Syrian refugee family hopes end of travel ban reunites them with loved ones stuck overseas
When the Alsidnawis sit down to breakfast, more important than any dish on the table are the screens that join them.
Sometimes from a laptop and sometimes from family members’ phones, the faces of 27-year-old Ahmad Alsidnawi, the family’s only son, and 32-year-old Sami Labbad, the oldest daughter’s husband, hover over the food. The two have been stuck overseas, waiting for years to reunite with their loved ones in El Cajon, Calif., a process complicated by the Trump administration’s 2017 travel ban that restricted visa processing for Syrians.
Between fiscal 2016 and fiscal 2019, the number of visas issued annually to Syrians decreased by 64%, from more than 2,600 to fewer than 950, according to U.S. State Department reports. Just 14 of the more than 11,000 visas issued in December 2020 were to Syrians, according to State Department data.
Now that President Biden has put an end to the travel ban — which blocked visas for several nationalities, most from countries with Muslim majorities — the number of visas issued to Syrians should increase. The Alsidnawis are hoping like never before that the U.S. government will act quickly to make their family whole.
“We love each other a lot, and we are like one body. I don’t know how I can say it,” said Huda Alsidnawi, 23, the married daughter. “Because my brother is living far away, we just feel something — we need something. There is something that is not complete.”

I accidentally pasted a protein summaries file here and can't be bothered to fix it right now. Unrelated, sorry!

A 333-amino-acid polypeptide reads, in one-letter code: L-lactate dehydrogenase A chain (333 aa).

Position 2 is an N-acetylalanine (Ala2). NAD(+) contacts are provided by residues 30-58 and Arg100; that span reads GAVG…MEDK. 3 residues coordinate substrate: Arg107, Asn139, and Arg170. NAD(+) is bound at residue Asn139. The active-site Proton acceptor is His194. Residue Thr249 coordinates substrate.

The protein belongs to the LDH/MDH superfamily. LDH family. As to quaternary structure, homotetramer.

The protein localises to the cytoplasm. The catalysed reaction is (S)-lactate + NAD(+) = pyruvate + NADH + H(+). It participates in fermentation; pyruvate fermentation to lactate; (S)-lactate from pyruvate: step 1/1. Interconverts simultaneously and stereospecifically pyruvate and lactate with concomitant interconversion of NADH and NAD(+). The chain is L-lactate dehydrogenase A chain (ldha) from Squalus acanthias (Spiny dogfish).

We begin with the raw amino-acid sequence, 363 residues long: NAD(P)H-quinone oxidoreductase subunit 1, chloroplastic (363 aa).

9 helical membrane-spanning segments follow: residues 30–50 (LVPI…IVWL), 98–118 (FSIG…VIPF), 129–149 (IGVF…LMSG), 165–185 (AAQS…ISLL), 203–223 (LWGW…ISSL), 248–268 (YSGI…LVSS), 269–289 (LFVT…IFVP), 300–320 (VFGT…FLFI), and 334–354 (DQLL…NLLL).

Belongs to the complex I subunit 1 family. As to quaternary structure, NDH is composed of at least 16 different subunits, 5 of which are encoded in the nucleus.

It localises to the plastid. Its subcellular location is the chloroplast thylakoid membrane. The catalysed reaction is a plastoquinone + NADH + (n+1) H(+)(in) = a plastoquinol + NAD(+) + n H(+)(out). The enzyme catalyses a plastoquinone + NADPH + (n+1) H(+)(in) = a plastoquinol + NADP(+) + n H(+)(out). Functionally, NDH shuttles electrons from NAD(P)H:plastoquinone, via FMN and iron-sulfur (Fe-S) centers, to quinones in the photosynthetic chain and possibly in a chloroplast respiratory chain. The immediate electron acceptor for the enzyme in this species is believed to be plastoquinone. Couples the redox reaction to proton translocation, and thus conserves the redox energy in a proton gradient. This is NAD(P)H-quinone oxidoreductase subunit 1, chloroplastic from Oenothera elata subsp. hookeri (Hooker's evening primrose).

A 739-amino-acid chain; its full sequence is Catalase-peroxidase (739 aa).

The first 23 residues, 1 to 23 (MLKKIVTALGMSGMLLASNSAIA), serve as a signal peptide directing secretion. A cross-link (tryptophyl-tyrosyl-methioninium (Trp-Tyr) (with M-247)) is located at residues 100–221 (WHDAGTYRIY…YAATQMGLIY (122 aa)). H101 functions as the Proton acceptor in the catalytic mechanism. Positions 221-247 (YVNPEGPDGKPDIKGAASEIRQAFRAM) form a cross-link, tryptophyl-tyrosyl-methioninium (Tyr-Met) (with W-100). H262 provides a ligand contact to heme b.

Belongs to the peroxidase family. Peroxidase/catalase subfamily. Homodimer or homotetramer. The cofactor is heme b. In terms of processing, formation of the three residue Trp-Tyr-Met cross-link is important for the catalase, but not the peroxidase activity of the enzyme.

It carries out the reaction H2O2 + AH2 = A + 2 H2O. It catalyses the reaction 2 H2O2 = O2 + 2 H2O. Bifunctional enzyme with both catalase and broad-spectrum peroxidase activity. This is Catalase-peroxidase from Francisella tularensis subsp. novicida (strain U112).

The Alsidnawis lived a comfortable, middle class life in Damascus before the war broke out. The father, Khaled Alsidnawi, was a barber and owned his own business.
In 2012, they were forced to leave that life behind when a bomb exploded at the father’s hair salon. Police had also recently detained Ahmad for about five hours, and the family was worried he would be further targeted by the regime.
They fled to Egypt, and months later, Ahmad went to Turkey on his own to try to pursue his college degree in electrical engineering, which he was unable to do in Egypt. His family hasn’t seen him in person since then, almost a decade ago.
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Ahmad’s studies ended up stalled in Turkey as he scrambled to work enough to survive. But after travel between Turkey and Egypt was blocked because of the Syrian conflict, he could not rejoin his family.
When the rest of the family was approved for resettlement to the United States in 2016, Ahmad was not included.
Khaled’s wife, Merfat Salas, filed an application to sponsor a family-based visa for her son after she got her green card. But the already-long wait for processing stretched even longer under the travel ban.
“He can’t do anything there,” Salas said through Huda’s interpretation. “He’s just staying without anything. It’s wasting time of his life. If he will be here, he’s not going to lose his time. He’s going to work for his future.”
The Alsidnawis now have a home in El Cajon. They have restarted their lives — Khaled learned enough English to pass California’s barber licensing exam, and the three daughters are in school.
“I’m so happy in this country, and I just miss my son very much,” Khaled said with Huda acting as interpreter. “I just want him to be with me in this country and be happy like me and live the same way I live.”
Tasnim, 19, the middle daughter, is studying at Grossmont College in El Cajon to be an elementary school teacher and is working as a teacher assistant.